How to Safely Remove Mold

by Michael Franco
Black mold in the corner of room wall. Preparation for mold removal.

Mold. The word itself just sounds ominous. And the discovery of those little black spots of mold inside your home can be disconcerting, to say the least. For good reason, too: Mold exposure can lead to a host of allergic symptoms like runny noses, sneezing and even fatigue and headache. Mold can spread at an alarming rate, exacerbating those potential health issues. Left to grow, mold can even cause damage to the structural integrity of your home, leaving it up to you to foot the bill.

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Spotted some mold stains in your home? You might be wondering if it’s possible to eradicate mold yourself. If it’s caught early, getting rid of mold in your home is a pretty simple process, given you adhere to certain safety precautions.

Want to destroy some mold? Follow this guide to learn how to clean mold off any surface in your home.

Safety Precautions

Because scrubbing moldy surfaces can send mold spores flying through the air, it’s important to follow specific safety precautions before beginning any mold removal project. You’ll want to minimize the inhalation of any microscopic mold spores, so wear an N-95 or P-100 respirator as you work and, if possible, keep the space ventilated by setting up a box fan in a window. Be sure to also wear airtight goggles to prevent mold spores and particles from getting in your eyes as you work. Finally, you should also wear long gloves that extend down your forearms to protect your skin from any harsh chemicals you’ll likely be working with when removing mold.

What Kills Mold?

Although there are plenty of commercial mold removers on the market, you’ll be pleased to find out that several common household cleaning products are incredibly effective mold killers.

Bleach

At the top of the list is chlorine bleach. Mix a mold-busting solution by combining one part bleach with ten parts water. Then, you can use a garden sprayer to apply the solution directly to the affected areas. Bleach works really well to eliminate mold and remove any mold stains, but be careful: Bleach will also remove the color from literally anything. And while not technically toxic, exposure can cause irritation to the eyes, lungs and skin, so it’s important to take the proper safety precautions when using a bleach solution to kill mold.

Hydrogen Peroxide

Another effective mold destroyer is 3% hydrogen peroxide. Although it works slower than bleach, it’s also significantly less harsh and doesn’t emit any fumes or leave any lasting residue.

Vinegar

Distilled white vinegar also works well to clean and kill mold from surfaces in your home. Because white vinegar is gentler than bleach or peroxide, using vinegar to clean mold might require follow-up applications with another household cleaner.

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Removing Mold

You can use any of the above-mentioned ingredients to get rid of mold on nearly any surface, including exterior surfaces. However, if you’re removing mold from porous surfaces like drywall or if you discover mold on wood, you’ll want to add dishwashing detergent to your solution to help it adhere to the surface in question. Use a garden sprayer or spray bottle to apply the mixture to the affected areas. Then, use a clean sponge to lightly scrub the moldy surface. Once the affected areas have been scrubbed, let them sit for roughly 15 minutes (or up to an hour if you’re using white vinegar). Next, rinse the area with a damp towel and warm water. Finally, wipe the surface with a clean, dry towel and then dispose of all your materials after use.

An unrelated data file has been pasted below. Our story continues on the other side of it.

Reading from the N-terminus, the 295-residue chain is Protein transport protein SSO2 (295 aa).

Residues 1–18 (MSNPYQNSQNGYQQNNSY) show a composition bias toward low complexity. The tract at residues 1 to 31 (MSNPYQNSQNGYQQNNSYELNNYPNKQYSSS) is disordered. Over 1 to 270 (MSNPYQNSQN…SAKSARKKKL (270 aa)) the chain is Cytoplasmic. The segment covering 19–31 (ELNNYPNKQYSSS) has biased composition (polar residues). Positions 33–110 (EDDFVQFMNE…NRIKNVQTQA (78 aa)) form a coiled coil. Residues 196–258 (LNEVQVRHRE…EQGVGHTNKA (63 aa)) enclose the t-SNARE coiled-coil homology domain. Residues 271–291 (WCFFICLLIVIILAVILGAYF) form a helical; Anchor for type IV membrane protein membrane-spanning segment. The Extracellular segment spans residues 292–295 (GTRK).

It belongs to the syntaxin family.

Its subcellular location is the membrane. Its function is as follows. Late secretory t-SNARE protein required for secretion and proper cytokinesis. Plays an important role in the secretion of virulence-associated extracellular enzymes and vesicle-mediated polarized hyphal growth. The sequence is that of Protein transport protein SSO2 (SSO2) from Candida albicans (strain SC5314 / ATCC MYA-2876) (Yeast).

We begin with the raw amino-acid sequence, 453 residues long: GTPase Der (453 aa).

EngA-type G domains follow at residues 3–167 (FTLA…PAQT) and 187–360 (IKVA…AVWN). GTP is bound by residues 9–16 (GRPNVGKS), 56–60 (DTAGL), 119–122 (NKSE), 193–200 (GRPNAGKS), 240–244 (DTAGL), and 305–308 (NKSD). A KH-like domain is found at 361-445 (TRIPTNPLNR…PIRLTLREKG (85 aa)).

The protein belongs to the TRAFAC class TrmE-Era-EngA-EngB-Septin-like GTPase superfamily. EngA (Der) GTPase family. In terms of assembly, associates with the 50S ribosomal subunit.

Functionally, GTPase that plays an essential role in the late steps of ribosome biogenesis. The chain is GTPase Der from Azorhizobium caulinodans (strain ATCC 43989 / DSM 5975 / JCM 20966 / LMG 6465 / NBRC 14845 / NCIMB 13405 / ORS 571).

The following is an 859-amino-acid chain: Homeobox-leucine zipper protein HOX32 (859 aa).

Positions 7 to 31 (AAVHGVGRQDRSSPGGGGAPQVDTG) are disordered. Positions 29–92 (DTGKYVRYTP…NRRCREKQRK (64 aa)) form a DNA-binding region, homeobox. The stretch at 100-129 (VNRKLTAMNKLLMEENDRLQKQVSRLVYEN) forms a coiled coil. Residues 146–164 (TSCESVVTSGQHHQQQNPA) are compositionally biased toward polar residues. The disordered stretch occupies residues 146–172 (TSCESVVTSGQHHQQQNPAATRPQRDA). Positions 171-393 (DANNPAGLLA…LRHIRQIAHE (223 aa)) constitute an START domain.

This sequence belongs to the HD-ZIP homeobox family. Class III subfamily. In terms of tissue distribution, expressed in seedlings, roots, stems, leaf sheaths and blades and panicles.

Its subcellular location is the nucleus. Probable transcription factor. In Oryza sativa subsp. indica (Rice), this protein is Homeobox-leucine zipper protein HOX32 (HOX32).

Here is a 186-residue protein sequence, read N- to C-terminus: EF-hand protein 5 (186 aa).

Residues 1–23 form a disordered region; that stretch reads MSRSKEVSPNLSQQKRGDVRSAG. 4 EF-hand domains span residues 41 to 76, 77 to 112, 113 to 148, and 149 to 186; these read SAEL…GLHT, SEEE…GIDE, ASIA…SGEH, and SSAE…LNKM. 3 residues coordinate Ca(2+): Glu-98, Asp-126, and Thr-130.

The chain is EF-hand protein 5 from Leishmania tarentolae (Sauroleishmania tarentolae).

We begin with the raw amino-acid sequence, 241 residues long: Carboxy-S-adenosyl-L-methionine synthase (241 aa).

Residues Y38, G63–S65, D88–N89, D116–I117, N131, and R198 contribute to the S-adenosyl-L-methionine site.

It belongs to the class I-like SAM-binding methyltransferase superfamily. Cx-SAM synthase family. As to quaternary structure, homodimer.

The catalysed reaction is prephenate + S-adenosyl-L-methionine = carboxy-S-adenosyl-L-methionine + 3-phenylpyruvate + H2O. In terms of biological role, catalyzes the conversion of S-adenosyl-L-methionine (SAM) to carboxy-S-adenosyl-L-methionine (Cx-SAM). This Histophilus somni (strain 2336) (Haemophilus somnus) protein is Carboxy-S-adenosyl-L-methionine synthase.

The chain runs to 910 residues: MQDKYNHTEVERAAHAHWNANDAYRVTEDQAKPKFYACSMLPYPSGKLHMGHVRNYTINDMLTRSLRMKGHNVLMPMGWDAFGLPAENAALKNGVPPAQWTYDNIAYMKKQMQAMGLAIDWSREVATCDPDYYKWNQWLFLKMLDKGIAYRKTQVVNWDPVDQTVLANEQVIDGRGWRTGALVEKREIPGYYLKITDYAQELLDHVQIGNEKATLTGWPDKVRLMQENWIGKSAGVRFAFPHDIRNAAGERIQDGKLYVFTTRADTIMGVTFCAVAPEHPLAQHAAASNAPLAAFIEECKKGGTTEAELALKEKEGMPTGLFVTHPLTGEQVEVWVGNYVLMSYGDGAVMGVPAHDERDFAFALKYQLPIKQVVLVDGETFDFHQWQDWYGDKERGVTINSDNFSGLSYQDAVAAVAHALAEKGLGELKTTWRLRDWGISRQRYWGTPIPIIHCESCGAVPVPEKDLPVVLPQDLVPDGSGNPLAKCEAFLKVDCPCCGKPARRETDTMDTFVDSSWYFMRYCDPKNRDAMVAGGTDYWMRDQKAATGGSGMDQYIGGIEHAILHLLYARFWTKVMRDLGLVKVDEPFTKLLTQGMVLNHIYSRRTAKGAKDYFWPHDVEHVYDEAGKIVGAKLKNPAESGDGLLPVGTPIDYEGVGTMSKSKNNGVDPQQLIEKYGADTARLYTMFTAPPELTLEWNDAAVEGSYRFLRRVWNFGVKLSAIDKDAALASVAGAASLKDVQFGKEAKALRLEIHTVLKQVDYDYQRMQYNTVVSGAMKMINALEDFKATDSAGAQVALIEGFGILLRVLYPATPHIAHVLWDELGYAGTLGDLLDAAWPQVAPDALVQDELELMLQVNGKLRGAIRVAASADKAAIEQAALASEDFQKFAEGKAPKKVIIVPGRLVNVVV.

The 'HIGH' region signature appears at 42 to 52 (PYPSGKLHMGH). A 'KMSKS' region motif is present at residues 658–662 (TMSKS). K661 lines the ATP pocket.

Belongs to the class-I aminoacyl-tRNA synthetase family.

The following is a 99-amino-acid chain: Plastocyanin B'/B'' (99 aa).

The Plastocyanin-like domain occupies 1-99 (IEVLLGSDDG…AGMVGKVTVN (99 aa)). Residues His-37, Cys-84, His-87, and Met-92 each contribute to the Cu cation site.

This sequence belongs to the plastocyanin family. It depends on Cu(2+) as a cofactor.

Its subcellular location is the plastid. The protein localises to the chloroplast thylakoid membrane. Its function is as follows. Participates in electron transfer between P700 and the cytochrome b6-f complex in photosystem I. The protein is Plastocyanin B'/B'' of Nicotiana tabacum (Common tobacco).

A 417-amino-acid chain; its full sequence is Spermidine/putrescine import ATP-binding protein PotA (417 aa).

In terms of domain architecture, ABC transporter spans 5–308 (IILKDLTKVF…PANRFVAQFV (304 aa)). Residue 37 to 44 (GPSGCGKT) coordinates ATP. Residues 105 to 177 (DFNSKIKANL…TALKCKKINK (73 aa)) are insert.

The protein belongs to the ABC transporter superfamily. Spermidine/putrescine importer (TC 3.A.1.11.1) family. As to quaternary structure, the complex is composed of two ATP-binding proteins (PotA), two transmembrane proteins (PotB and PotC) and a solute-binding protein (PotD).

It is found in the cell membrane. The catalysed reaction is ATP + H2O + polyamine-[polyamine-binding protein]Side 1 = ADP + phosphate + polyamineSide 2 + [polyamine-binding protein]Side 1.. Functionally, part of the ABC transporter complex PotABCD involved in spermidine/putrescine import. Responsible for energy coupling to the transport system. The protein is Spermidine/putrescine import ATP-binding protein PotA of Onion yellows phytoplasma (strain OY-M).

Keys to Preventing Mold

The best way to remediate mold growth in your home is to keep it from growing in the first place. In order to prevent mold growth in your home, maintaining low humidity levels is key. Ensure your levels are low enough by running a dehumidifier or running an air conditioner to keep levels around 50%.

In high-moisture areas like bathrooms, run your exhaust fan while showering and for at least 30 minutes afterward to keep the accumulation of moisture at bay. Then, use commercial mold-killing cleaners during routine bathroom cleaning. There are even many effective mold-resistant paints that can help prevent mold spore growth even in those high moisture areas that are difficult to keep dry.

You should also make it a priority to fix any leaks in your house immediately upon discovery. Even a tiny leak can promote significant mold growth. Outdoors, make sure your gutters and downspouts are free of clogs to prevent water from collecting near your home’s foundation.

When to Call a Professional

Small mold removal projects can easily be tackled using the above methods, but for larger, more extensive mold problems, you’ll certainly want to consider hiring a mold remediation company. As a general rule, if the mold covers more than 10 square feet, hire a pro. A mold problem this large probably requires the demolition and removal of damaged building materials as well as the use of industrial-strength chemicals.

Getting a Hold on Mold

The most common type of mold is mildew, but it’s certainly not the only type of mold you may discover in your home. For example, dark-green or black mold that is raised and appears fuzzy to the touch is typically highly toxic. If you find this mold in your home, your best bet is to call a professional, as it could signal widespread mold growth (and probably damaged building material) inside your walls.

Even though small amounts of mildew are relatively harmless, it can spread quickly if left unchecked. That’s why it’s imperative to kill the mold as soon as you spot it. Luckily, the job is easily handled with everyday cleaning products you probably already have at home.

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